However, do not just show it to people who you consider the people that are “safe”. You are going to want a variety of people from different backgrounds and viewpoints that you trust can be honest with you. You’re going to want to find people who have wildly differing opinions on subjects and details. So long as you have a bunch of people with different views, you’ll be able to use them to tell you when something is more than just a matter of perspective, it’s an actual problem.

If one person happens to not like a detail of your story, then that person may just not like that plot device in general. If a whole pack of varied people dislike a plot element, you may have done something wrong with it. That’s when you change it, when a group of people can all agree that there’s something off about that aspect of your story.

And when that feedback does come back, please remember…

5. Mistakes are only a fraction of your work


When you receive feedback from your readers, or a copy with notes on changes they think you should make, it’s going to feel like being in a warzone. You’re going to see a lot of red on that page when they scratch out mistakes and jot down corrections. In fact, it’s not entirely unusual for you to see red marks on every single page of your draft when it gets back to you. That can be overwhelming to look at, even downright crushing. Hell, look at that screenshot above and tell me that you wouldn’t be a little discouraged seeing that on your screen.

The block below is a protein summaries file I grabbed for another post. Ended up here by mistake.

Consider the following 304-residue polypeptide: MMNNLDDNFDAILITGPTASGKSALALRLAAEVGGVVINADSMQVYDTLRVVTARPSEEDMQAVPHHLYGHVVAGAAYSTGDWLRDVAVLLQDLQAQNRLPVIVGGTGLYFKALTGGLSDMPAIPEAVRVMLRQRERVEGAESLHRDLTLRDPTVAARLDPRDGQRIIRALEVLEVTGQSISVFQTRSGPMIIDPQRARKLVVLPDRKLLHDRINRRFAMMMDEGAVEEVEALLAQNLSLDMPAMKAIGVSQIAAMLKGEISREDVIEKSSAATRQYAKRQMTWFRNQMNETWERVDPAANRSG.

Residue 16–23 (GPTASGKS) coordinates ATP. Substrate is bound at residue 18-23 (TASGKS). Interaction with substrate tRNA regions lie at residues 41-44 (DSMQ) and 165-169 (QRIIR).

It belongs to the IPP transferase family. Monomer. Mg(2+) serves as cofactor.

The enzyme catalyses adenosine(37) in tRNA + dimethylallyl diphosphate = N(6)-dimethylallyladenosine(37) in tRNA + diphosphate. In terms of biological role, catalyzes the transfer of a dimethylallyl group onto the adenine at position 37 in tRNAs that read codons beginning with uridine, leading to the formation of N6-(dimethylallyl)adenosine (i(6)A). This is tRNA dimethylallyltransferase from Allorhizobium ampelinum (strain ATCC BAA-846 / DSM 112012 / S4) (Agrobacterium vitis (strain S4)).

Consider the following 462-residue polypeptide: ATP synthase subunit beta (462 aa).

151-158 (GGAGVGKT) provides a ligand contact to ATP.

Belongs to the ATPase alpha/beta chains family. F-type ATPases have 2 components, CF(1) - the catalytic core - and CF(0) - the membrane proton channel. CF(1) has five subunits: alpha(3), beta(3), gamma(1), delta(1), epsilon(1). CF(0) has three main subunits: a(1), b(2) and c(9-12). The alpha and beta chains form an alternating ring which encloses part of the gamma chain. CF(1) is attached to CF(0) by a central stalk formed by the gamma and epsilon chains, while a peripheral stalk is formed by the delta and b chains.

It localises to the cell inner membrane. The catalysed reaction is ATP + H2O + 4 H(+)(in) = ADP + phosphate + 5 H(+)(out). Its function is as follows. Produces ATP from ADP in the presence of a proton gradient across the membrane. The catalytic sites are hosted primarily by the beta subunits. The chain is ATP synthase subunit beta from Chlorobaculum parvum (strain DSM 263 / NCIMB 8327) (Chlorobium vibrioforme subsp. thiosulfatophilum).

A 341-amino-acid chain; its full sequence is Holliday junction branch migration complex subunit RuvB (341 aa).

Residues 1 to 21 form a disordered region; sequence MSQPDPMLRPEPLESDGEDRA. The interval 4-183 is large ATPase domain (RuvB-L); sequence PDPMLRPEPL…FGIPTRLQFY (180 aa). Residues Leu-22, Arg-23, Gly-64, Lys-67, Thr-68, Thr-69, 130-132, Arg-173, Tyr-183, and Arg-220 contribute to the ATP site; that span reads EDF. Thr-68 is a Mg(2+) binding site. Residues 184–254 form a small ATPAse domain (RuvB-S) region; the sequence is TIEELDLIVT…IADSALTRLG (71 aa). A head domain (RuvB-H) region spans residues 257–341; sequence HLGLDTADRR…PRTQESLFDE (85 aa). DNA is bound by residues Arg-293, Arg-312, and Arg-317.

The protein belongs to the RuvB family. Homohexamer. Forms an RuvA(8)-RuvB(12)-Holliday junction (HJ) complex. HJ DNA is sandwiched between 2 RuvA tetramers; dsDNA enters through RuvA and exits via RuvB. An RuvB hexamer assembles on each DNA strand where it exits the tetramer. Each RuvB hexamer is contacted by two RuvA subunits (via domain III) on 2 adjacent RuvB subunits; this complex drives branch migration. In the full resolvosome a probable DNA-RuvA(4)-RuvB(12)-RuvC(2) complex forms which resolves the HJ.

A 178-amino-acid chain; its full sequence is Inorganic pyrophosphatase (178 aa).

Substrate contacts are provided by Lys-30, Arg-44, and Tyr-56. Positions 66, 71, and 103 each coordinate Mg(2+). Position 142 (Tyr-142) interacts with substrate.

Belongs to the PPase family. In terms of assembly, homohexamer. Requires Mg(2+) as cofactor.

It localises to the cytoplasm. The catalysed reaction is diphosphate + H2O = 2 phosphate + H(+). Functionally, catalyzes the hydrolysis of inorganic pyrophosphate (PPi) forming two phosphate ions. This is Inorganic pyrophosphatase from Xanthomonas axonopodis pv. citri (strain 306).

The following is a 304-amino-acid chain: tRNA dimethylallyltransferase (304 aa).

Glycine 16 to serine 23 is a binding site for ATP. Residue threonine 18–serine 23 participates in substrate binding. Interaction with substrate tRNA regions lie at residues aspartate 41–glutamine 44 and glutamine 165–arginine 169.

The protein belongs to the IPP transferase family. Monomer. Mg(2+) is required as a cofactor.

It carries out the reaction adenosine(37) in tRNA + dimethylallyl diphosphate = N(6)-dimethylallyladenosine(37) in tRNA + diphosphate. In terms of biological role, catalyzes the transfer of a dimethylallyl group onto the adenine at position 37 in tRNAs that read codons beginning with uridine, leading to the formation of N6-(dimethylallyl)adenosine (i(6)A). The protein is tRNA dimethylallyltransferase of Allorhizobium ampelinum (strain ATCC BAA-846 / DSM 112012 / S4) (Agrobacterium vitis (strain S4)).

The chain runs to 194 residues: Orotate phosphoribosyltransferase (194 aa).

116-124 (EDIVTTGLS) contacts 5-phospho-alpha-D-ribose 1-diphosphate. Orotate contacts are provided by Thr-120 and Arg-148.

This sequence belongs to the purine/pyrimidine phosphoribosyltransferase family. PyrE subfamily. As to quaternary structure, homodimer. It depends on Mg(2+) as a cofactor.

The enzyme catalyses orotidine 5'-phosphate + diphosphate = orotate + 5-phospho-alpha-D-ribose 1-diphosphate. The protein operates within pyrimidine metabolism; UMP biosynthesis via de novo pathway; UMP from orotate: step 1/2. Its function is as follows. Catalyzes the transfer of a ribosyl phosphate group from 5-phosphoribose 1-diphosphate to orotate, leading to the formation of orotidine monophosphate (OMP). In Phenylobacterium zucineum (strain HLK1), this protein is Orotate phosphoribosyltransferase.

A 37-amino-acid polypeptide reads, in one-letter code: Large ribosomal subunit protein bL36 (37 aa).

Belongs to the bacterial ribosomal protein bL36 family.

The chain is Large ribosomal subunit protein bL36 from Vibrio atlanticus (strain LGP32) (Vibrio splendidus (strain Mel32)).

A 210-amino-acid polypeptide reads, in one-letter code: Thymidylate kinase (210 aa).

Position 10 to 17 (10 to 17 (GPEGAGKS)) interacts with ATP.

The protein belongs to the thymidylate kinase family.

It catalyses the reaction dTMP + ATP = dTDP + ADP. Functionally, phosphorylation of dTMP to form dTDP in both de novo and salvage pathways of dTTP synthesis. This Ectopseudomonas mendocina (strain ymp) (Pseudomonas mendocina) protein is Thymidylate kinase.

But you have to remember that the mistakes you’ve made don’t make up 100% of the work. The things you did right will always outnumber the things you did wrong. Though it’s entirely possible that you’ve made big mistakes along the way, it isn’t every single line. If that was the case, your readers would have told you to scrap the whole thing rather than mark down the things they thought needed to be changed. The whole page isn’t red, just a few lines and the margins.

So just keep that in mind as you go through this. Never let the fact there’s editing to be done discourage you. Everyone will have to do this at some point and most of us will have roughly the same amount of editing to do. In fact, I’d go so far as to say you’re going to spend as much if not more time editing most drafts than you spent writing the first. So don’t let the red ink scare you off, only an idiot would think they don’t need to edit.

And remember, we all make mistakes and they can all be recovered from…

So try not to get angry about them.

(If you want to see how I fared with editing, feel free to check out my books. Good luck on yours!)